manager.<locals>.ManyRelatedManager'>
>>>

Creating objects the other way around

So far we have been creating objects either by Model's constructor method i.e Post(), Category() etc or objects manager create() method. The other way to create objects is to use related model class and then use the manager's create() method on it. For example, Post and Category model have one-to-many relationship between them, so instead of creating Post object using Post constructor or create() method, we can use Category object to create post. Here are are some examples:

>>>
>>>
>>> Category.objects.values_list("id", "name")
<QuerySet [(2, 'java'), (1, 'python')]>
>>>
>>>
>>> c2 = Category.objects.get(pk=2)
>>> c2
<Category: java>
>>>
>>>
>>> c2.post_set.create(
... title = "Post from Java Category",
... slug = "post-from-java-category",
... content = "This is content is for java category",
... author = a
... )
<Post: Post from Java Category>
>>>
>>>

Notice that we are not passing an object of type Category while creating Post object because we are calling create() method on the object of type Category .

Similarly you can create Post object from a Tag object or Author object.

>>>
>>> Tag.objects.values_list("id", "name")
<QuerySet [(1, 'django'), (2, 'flask')]>
>>>
>>>
>>> t1 = Tag.objects.get(pk=1)
>>>
>>> t1
<Tag: django>
>>>
>>> t1.post_set.create(
... title = "Post from tag object",
... slug = "Post-from-tag-object",
... content = "This is content for title Post from tag object",
... author = a,
... category = c
... )
<Post: Post from tag object>
>>>
>>>
>>> t1.post_set.all()
<QuerySet [<Post: Post 1>, <Post: Post 2>, <Post: Post from tag object>]>
>>>
>>>

Fetching records using related fields

Let's say you want to find all the post belong to the category 'java'. Here is the one way to find all such posts.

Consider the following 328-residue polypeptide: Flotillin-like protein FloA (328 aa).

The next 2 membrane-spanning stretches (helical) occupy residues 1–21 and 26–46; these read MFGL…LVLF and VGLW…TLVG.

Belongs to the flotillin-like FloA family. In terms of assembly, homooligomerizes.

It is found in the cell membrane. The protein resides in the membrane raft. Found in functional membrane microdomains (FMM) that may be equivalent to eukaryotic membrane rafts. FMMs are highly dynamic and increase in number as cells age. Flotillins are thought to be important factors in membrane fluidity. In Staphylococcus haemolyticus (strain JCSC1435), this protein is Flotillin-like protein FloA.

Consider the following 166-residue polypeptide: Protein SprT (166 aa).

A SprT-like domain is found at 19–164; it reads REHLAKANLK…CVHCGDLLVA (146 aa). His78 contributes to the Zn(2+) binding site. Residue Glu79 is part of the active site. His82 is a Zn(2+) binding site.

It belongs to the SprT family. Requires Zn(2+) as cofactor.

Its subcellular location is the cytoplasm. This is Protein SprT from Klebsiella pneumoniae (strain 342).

>>>
>>>
>>> Category.objects.values_list("id", "name")
<QuerySet [(2, 'java'), (1, 'python')]>
>>>
>>> c = Category.objects.get(name='java')
>>> c
<Category: python>
>>>
>>> posts = Post.objects.filter(category=c)
>>> posts
<QuerySet [<Post: Post 1>, <Post: Post 2>, <Post: Post from Java Category>, <Pos
t: Post from tag object>]>
>>>
>>> posts[0].category.name
'java'
>>> posts[2].category.name
'java'
>>>
>>>

We can achieve the same thing using the following code.

>>>
>>> posts = Post.objects.filter(category__name='python')
>>> posts
<QuerySet [<Post: this is title>, <Post: this is title 2>]>
>>>

category__name consists of two underscores.

Similarly we can find all the post belongs to the author "tom".

>>>
>>> posts = Post.objects.filter(author__name="tom")
>>> posts
<QuerySet [<Post: Post 1>, <Post: Post 2>, <Post: Post from Java Category>, <Pos
t: Post from tag object>]>
>>>
>>>

We can also apply lookups to category__name, author__name.

>>>
>>> posts = Post.objects.filter(category__name__contains='java')
>>>
>>> posts
<QuerySet [<Post: Post 1>, <Post: Post 2>, <Post: Post from Java Category>, <Pos
t: Post from tag object>]>
>>>

>>>
>>>
>>> posts = Post.objects.filter(author__name__contains='to')
>>> posts
<QuerySet [<Post: Post 1>, <Post: Post 2>, <Post: Post from Java Category>, <Pos
t: Post from tag object>]>
>>>
>>>